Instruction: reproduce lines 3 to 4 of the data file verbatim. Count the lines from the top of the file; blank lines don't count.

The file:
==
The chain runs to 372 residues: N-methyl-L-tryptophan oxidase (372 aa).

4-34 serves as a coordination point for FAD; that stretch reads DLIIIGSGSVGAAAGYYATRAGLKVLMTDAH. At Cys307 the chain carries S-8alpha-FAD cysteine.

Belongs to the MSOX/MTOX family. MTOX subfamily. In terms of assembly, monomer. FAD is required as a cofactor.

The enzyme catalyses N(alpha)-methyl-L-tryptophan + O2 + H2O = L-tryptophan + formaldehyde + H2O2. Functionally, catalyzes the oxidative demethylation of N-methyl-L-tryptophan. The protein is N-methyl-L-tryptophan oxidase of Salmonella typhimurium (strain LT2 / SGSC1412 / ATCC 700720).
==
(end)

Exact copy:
Belongs to the MSOX/MTOX family. MTOX subfamily. In terms of assembly, monomer. FAD is required as a cofactor.

The enzyme catalyses N(alpha)-methyl-L-tryptophan + O2 + H2O = L-tryptophan + formaldehyde + H2O2. Functionally, catalyzes the oxidative demethylation of N-methyl-L-tryptophan. The protein is N-methyl-L-tryptophan oxidase of Salmonella typhimurium (strain LT2 / SGSC1412 / ATCC 700720).